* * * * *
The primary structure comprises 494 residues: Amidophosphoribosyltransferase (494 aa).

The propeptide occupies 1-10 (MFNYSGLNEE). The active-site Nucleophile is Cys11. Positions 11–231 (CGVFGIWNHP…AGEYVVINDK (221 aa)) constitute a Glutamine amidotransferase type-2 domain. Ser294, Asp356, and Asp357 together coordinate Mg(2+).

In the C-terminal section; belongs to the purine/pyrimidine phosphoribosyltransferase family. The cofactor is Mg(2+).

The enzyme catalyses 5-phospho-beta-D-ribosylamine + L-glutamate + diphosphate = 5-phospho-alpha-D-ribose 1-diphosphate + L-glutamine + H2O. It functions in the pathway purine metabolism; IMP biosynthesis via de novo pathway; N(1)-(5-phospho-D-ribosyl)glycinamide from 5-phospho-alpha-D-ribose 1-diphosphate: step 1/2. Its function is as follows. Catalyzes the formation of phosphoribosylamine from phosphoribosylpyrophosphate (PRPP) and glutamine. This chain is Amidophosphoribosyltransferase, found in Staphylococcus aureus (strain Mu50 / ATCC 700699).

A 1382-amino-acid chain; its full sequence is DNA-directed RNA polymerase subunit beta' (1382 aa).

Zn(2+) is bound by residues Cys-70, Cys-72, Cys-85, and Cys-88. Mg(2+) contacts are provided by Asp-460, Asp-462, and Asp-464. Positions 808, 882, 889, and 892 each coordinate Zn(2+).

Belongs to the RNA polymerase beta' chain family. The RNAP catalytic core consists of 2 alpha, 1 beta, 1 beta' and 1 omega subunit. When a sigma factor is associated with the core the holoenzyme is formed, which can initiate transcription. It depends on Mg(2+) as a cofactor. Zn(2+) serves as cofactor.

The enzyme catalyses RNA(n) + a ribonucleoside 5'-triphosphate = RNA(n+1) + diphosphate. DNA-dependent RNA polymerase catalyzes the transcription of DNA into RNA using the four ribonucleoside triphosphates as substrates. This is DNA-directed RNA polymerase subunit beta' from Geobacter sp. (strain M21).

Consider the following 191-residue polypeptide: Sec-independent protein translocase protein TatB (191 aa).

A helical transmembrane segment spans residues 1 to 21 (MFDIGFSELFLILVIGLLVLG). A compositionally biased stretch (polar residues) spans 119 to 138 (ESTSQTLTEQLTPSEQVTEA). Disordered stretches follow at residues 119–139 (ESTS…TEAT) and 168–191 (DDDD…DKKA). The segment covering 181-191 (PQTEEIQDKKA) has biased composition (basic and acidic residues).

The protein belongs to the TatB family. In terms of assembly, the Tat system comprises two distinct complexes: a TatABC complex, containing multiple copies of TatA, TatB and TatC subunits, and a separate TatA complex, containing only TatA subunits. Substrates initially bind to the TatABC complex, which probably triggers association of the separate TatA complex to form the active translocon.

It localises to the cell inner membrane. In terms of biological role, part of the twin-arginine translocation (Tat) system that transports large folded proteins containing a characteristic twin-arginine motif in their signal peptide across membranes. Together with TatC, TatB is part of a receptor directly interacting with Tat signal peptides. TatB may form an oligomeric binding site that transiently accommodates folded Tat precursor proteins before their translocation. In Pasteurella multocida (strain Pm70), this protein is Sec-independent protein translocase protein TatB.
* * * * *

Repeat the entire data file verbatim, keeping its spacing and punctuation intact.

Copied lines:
The primary structure comprises 494 residues: Amidophosphoribosyltransferase (494 aa).

The propeptide occupies 1-10 (MFNYSGLNEE). The active-site Nucleophile is Cys11. Positions 11–231 (CGVFGIWNHP…AGEYVVINDK (221 aa)) constitute a Glutamine amidotransferase type-2 domain. Ser294, Asp356, and Asp357 together coordinate Mg(2+).

In the C-terminal section; belongs to the purine/pyrimidine phosphoribosyltransferase family. The cofactor is Mg(2+).

The enzyme catalyses 5-phospho-beta-D-ribosylamine + L-glutamate + diphosphate = 5-phospho-alpha-D-ribose 1-diphosphate + L-glutamine + H2O. It functions in the pathway purine metabolism; IMP biosynthesis via de novo pathway; N(1)-(5-phospho-D-ribosyl)glycinamide from 5-phospho-alpha-D-ribose 1-diphosphate: step 1/2. Its function is as follows. Catalyzes the formation of phosphoribosylamine from phosphoribosylpyrophosphate (PRPP) and glutamine. This chain is Amidophosphoribosyltransferase, found in Staphylococcus aureus (strain Mu50 / ATCC 700699).

A 1382-amino-acid chain; its full sequence is DNA-directed RNA polymerase subunit beta' (1382 aa).

Zn(2+) is bound by residues Cys-70, Cys-72, Cys-85, and Cys-88. Mg(2+) contacts are provided by Asp-460, Asp-462, and Asp-464. Positions 808, 882, 889, and 892 each coordinate Zn(2+).

Belongs to the RNA polymerase beta' chain family. The RNAP catalytic core consists of 2 alpha, 1 beta, 1 beta' and 1 omega subunit. When a sigma factor is associated with the core the holoenzyme is formed, which can initiate transcription. It depends on Mg(2+) as a cofactor. Zn(2+) serves as cofactor.

The enzyme catalyses RNA(n) + a ribonucleoside 5'-triphosphate = RNA(n+1) + diphosphate. DNA-dependent RNA polymerase catalyzes the transcription of DNA into RNA using the four ribonucleoside triphosphates as substrates. This is DNA-directed RNA polymerase subunit beta' from Geobacter sp. (strain M21).

Consider the following 191-residue polypeptide: Sec-independent protein translocase protein TatB (191 aa).

A helical transmembrane segment spans residues 1 to 21 (MFDIGFSELFLILVIGLLVLG). A compositionally biased stretch (polar residues) spans 119 to 138 (ESTSQTLTEQLTPSEQVTEA). Disordered stretches follow at residues 119–139 (ESTS…TEAT) and 168–191 (DDDD…DKKA). The segment covering 181-191 (PQTEEIQDKKA) has biased composition (basic and acidic residues).

The protein belongs to the TatB family. In terms of assembly, the Tat system comprises two distinct complexes: a TatABC complex, containing multiple copies of TatA, TatB and TatC subunits, and a separate TatA complex, containing only TatA subunits. Substrates initially bind to the TatABC complex, which probably triggers association of the separate TatA complex to form the active translocon.

It localises to the cell inner membrane. In terms of biological role, part of the twin-arginine translocation (Tat) system that transports large folded proteins containing a characteristic twin-arginine motif in their signal peptide across membranes. Together with TatC, TatB is part of a receptor directly interacting with Tat signal peptides. TatB may form an oligomeric binding site that transiently accommodates folded Tat precursor proteins before their translocation. In Pasteurella multocida (strain Pm70), this protein is Sec-independent protein translocase protein TatB.